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Reminiscing: ‘Don Pancho’ Castro — a man of his word
Apple Pie and SalsaApril 17, 2013 | 1,151 views | Post a comment
Henry usually tells his stories while we are eating lunch. Most of the time I just listen and make a comment or ask a question every now and then. This time I grabbed a pencil and paper. It sounded interesting. I don’t know what triggered this memory.
Henry recalls that in the 1940s a group of men used to come to the farm where he lived with Grandpa Castro. Usually there were four and the spokesperson was named George. Henry says they were Arabs. Grandpa called them Los Árabes. They were businessmen from San Antonio who owned cleaning establishments.
Once they came and hunted for hours and came up empty-handed. They stopped at the house. They had five high-priced dogs. So Grandpa sent Henry and his brother Reynaldo with their farm dogs. The dogs led them to la mota. La mota was a place where grape vines grew so big and thick they intertwined and almost formed a roof. The quail were nesting in the grape vines. Henry and Reynaldo used rocks hurled with their slingshots to bring them down. They would immediately pull the heads off and give them to the dogs. That was their reward.
That time, Henry says, they killed 25 quail and put them in a bag he had taken with him and went back to the house where the hunters were waiting. I asked Henry why the rest of the quail didn’t fly away once they saw what was happening. He said that the dogs barking makes them freeze.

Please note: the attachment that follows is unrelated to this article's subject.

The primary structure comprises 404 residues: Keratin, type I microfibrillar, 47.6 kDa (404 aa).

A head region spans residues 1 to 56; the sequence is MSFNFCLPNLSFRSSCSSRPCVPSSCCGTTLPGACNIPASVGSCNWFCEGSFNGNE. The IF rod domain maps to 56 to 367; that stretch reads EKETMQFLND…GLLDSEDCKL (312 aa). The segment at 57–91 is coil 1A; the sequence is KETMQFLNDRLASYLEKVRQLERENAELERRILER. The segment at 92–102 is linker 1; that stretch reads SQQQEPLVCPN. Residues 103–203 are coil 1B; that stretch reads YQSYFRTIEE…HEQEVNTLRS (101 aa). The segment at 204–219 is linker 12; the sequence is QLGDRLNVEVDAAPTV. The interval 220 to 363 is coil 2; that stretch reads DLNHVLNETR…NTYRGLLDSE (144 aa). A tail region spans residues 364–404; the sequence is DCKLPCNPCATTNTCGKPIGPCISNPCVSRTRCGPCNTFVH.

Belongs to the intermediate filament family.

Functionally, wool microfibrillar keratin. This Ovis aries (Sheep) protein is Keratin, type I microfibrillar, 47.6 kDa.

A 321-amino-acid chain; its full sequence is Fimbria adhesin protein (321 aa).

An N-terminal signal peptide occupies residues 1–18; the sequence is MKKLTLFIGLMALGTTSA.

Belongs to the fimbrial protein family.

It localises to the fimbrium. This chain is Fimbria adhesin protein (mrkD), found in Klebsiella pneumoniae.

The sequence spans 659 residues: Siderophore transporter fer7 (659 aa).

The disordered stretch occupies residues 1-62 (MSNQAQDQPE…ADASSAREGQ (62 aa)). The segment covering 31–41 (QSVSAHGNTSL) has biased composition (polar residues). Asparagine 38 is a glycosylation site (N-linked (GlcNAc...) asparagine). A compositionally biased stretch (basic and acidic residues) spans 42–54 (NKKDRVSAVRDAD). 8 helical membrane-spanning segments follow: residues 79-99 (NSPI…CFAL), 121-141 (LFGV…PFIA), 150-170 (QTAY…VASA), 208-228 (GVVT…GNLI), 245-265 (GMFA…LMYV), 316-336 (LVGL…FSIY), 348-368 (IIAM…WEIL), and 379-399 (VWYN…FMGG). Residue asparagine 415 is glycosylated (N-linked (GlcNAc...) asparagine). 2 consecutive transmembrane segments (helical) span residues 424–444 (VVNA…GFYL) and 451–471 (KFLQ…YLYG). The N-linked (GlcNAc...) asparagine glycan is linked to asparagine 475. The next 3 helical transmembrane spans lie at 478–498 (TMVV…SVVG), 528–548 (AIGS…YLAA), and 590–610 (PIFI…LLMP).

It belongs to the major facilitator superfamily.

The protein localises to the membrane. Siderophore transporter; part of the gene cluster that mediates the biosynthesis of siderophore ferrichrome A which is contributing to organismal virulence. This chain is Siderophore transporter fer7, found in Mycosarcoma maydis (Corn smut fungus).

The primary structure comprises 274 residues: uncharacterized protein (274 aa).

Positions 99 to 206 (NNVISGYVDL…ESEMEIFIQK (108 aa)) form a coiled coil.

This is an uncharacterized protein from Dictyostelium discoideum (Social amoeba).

Henry says that one time the men came when Grandpa was gone to town. So Mila gave them permission to hunt. There were more of them that time. They were leaving as Grandpa was getting home. This time they had been dove hunting. A little later, Grandpa found a bag with 15 dead doves. They were still warm. He took them home and Henry and Reynaldo helped Mila to clean them.
Next time they came, Grandpa denied them access to the pasture. He told them about the bag of doves he had found from the last time. George explained that they had brought some young boys with them and he was not aware of what they had done until afterwards. They had admitted they did not want to mess with cleaning them so they threw them on the side of the road. George begged Grandpa to let them hunt again. He offered to compensate them for the time before. But Grandpa was firm. He reminded them that he had made it clear when they came the first time that they were to kill only what they would use. And he did not budge. That was the end of the visits by los Árabes.
Frank Castro Sr. was a very frugal man. He did not believe in letting anything go to waste, especially food. And he didn’t believe in going into debt. In 1938, he bought the building now known as Castro’s Place across from the courthouse for $2,000 cash. When he bought a brand-new 1957 Ford Fairlane, he paid $2,200 cash and his 1950 Plymouth as a trade-in. And in 1962, when he and Mila moved away from the farm, he had a house built on Goliad Road. It was pay-as-you-go. The house was paid for by the time it was finished. Dave Ramsey could have taken lessons from him.
Julia Castro, a retired Head Start teacher and mother of 10, lives in Floresville with her husband, Henry. Her email is email@example.com.
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